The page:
WOUND AND SKIN CARE: Maggot debridement therapy: A living cure
ROSEMARY DRISDELLE ART

$3.95
Nursing2014
June 2003 
Volume 33  Number 6
Pages 17 - 17
 
  PDF Version Available!

ABSTRACT
Outline

  • How it works

  • Applying maggots



  • Graphics

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  • MAGGOTS CAN debride a wound more quickly (and more cheaply) than standard treatments such as hydrogel dressings. Known as maggot debridement therapy (MDT), larval therapy, biotherapy, and biosurgery, treatment with maggots can help heal stubborn ulcers, save limbs, eradicate antibiotic-resistant organisms, and shorten hospital stays.

    How it works

    Maggots don't bite or chew their food. Instead, they secrete proteolytic enzymes that break down dead tissue and liquefy it for ingestion. Their secretions also induce fibroblast production, which speeds healing. As they feed, maggots ingest bacteria, which die during digestion. Maggot secretions can even kill methicillin-resistant Staphylococcus aureus and other antibiotic-resistant bacteria.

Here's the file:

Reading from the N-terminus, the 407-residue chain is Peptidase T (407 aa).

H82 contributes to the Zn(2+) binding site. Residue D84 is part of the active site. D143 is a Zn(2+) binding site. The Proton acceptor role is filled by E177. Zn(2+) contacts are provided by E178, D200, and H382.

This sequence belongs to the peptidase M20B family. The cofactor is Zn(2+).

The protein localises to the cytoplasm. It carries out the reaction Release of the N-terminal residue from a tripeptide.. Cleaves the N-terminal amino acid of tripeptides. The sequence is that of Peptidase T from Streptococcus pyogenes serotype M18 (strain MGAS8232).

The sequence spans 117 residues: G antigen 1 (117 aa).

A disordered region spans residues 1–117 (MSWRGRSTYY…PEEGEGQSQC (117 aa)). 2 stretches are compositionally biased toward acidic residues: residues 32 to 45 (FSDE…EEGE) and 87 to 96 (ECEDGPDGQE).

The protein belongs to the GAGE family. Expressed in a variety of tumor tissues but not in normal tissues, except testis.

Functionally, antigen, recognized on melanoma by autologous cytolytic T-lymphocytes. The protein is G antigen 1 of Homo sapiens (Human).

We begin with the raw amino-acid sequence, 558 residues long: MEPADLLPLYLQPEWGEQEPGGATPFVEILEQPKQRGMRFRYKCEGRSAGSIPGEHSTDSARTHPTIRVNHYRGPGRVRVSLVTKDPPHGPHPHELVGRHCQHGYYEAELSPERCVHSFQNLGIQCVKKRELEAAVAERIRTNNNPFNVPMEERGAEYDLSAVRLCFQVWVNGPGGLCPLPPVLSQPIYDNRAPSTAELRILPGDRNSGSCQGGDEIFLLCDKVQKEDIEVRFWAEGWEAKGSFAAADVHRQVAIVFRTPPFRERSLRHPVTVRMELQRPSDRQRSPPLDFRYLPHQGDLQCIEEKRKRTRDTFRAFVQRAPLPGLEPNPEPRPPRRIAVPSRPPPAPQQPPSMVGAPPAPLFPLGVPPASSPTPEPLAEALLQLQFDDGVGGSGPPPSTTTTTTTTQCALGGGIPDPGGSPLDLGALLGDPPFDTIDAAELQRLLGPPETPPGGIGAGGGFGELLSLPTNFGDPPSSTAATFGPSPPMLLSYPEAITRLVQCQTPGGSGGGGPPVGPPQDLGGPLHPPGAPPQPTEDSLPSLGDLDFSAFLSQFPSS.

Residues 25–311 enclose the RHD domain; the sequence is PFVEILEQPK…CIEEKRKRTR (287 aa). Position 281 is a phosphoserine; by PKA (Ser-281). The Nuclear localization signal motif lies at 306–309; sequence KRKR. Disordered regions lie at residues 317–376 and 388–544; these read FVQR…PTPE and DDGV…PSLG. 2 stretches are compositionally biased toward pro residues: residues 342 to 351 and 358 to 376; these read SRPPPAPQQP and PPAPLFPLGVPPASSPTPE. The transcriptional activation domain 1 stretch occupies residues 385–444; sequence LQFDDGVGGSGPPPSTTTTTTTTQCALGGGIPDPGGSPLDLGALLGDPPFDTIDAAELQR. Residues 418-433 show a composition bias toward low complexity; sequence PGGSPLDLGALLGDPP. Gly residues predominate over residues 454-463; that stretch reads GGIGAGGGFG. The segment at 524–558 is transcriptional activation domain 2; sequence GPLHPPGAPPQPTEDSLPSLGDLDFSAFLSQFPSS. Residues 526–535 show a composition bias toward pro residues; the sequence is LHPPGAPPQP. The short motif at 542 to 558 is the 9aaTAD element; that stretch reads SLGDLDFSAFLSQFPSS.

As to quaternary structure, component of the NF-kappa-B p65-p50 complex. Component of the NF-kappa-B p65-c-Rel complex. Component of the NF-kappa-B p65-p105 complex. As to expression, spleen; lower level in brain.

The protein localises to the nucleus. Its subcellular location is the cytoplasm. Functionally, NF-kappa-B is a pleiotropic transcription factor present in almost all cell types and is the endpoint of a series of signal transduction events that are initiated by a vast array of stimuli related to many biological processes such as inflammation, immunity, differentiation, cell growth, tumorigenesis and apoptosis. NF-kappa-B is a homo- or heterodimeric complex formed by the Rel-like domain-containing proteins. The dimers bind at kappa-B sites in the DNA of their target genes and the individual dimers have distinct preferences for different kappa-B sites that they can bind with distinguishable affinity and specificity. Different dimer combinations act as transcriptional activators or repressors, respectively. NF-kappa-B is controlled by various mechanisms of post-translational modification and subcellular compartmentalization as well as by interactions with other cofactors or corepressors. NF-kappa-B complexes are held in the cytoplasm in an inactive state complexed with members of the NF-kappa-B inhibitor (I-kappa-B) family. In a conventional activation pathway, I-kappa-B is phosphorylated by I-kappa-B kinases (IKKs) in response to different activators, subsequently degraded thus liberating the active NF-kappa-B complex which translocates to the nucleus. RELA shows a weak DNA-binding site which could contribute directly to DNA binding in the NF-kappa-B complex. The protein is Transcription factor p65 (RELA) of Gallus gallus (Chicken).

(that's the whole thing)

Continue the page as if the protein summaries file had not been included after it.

For these reasons, MDT is often a good alternative to surgical debridement ...

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